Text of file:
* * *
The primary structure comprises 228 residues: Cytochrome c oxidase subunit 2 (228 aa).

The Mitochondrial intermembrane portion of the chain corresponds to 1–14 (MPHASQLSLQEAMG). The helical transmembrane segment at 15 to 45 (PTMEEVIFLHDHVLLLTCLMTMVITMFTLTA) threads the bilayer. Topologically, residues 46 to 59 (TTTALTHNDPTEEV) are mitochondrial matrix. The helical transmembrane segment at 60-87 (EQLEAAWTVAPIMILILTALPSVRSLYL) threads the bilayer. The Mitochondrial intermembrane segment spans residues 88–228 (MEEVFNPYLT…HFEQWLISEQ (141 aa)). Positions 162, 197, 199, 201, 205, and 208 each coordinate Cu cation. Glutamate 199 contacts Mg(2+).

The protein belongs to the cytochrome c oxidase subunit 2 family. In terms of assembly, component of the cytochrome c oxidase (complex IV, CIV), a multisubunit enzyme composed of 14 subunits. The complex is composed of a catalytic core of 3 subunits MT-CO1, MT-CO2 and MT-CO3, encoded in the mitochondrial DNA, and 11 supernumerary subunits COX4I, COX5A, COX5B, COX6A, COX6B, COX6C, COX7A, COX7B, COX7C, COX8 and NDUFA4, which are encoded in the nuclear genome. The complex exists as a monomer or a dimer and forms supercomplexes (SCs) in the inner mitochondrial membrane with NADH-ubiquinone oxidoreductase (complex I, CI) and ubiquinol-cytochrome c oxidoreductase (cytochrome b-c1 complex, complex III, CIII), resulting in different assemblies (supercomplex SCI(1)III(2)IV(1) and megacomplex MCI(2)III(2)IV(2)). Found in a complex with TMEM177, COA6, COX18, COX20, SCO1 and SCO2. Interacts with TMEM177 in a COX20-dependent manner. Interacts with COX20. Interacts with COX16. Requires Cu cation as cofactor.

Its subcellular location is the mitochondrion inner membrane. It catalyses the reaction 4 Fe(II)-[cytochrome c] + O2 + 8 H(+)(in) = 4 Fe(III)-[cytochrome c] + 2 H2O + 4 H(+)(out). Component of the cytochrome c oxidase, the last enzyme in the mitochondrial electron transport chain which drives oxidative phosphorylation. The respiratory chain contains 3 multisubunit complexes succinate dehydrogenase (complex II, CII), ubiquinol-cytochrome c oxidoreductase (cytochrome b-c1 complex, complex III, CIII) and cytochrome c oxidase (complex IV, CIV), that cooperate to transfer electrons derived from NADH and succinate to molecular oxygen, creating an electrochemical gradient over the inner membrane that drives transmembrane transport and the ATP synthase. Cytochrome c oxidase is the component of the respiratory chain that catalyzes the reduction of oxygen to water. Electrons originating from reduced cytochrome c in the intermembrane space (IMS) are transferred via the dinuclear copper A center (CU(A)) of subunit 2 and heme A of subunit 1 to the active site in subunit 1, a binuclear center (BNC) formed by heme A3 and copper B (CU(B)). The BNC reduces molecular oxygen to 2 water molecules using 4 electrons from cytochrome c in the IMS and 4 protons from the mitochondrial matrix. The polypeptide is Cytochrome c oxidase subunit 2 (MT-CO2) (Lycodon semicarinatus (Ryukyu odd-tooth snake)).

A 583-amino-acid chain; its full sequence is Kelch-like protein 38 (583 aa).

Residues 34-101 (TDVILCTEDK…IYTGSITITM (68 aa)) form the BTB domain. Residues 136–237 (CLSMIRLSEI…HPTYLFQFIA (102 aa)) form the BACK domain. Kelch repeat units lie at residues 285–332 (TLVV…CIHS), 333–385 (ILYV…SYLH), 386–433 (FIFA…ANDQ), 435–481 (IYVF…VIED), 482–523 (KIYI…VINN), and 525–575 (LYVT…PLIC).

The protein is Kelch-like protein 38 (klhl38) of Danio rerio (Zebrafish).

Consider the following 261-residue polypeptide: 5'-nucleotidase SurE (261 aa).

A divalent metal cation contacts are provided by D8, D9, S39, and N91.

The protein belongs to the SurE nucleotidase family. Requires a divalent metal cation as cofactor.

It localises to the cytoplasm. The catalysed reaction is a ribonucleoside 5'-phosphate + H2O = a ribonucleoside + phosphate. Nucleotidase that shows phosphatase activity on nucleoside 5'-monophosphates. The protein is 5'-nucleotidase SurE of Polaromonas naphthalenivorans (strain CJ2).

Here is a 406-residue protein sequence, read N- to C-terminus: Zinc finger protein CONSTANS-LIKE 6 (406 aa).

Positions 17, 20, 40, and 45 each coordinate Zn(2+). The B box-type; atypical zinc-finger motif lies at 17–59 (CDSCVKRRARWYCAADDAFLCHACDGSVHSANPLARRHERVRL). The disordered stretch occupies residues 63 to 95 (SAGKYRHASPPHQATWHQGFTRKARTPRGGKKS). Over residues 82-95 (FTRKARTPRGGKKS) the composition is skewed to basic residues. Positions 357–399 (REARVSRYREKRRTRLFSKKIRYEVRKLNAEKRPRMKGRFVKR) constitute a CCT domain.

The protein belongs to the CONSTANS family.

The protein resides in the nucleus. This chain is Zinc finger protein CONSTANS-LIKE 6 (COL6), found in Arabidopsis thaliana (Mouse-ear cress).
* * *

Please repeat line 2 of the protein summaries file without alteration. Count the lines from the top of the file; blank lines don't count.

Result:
The Mitochondrial intermembrane portion of the chain corresponds to 1–14 (MPHASQLSLQEAMG). The helical transmembrane segment at 15 to 45 (PTMEEVIFLHDHVLLLTCLMTMVITMFTLTA) threads the bilayer. Topologically, residues 46 to 59 (TTTALTHNDPTEEV) are mitochondrial matrix. The helical transmembrane segment at 60-87 (EQLEAAWTVAPIMILILTALPSVRSLYL) threads the bilayer. The Mitochondrial intermembrane segment spans residues 88–228 (MEEVFNPYLT…HFEQWLISEQ (141 aa)). Positions 162, 197, 199, 201, 205, and 208 each coordinate Cu cation. Glutamate 199 contacts Mg(2+).